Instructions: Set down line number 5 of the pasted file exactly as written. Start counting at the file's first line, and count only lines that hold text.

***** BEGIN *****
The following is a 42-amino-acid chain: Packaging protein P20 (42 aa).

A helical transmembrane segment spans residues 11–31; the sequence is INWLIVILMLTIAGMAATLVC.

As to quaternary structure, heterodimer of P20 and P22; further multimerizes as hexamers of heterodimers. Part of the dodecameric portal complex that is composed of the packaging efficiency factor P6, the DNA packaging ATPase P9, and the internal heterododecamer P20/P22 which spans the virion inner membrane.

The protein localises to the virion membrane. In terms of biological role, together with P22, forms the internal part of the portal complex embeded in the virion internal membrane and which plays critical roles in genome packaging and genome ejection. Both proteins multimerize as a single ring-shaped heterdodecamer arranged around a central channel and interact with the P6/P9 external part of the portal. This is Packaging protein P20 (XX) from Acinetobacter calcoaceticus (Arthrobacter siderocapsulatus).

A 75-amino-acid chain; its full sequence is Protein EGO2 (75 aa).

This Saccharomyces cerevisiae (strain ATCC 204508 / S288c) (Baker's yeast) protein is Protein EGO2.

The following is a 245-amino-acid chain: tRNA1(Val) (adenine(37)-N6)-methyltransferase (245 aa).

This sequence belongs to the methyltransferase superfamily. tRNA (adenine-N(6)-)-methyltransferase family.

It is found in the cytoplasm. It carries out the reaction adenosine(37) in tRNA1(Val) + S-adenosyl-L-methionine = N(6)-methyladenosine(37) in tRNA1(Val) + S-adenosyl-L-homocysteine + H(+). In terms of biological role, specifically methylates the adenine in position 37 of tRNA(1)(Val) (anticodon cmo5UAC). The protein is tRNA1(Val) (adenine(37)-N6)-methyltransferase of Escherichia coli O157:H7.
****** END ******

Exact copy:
A 75-amino-acid chain; its full sequence is Protein EGO2 (75 aa).